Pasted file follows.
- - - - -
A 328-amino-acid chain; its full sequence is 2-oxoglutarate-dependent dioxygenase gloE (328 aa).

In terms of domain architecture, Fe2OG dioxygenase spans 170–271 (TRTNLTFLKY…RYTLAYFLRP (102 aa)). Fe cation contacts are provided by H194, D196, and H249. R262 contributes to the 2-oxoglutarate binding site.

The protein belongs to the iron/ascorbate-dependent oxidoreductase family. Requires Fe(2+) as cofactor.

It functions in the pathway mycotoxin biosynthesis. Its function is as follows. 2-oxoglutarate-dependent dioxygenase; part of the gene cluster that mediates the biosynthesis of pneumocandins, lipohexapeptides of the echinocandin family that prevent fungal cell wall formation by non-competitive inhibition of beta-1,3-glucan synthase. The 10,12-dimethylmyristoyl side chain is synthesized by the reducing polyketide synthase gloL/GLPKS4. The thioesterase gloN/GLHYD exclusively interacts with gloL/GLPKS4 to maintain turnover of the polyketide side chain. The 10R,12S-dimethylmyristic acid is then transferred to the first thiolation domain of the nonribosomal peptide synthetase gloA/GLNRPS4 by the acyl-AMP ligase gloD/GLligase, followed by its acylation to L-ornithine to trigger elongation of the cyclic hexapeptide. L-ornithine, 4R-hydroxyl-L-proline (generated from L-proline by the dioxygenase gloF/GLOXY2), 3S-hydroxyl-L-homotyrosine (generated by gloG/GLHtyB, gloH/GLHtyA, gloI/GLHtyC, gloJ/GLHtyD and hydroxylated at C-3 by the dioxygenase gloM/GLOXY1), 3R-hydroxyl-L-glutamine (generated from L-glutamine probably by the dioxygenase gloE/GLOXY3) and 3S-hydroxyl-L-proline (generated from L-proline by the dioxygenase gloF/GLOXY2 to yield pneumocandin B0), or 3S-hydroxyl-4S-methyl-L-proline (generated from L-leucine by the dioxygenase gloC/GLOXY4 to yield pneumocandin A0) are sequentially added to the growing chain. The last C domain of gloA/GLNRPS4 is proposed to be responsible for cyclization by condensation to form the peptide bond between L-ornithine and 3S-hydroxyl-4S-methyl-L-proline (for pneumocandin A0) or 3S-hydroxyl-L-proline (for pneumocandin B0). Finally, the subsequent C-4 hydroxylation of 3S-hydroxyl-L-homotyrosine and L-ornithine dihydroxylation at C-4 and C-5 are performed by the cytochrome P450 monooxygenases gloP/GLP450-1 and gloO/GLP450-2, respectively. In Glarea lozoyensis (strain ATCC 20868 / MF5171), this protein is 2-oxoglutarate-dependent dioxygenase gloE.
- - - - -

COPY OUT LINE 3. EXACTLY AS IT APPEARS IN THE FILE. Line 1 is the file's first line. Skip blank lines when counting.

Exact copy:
The protein belongs to the iron/ascorbate-dependent oxidoreductase family. Requires Fe(2+) as cofactor.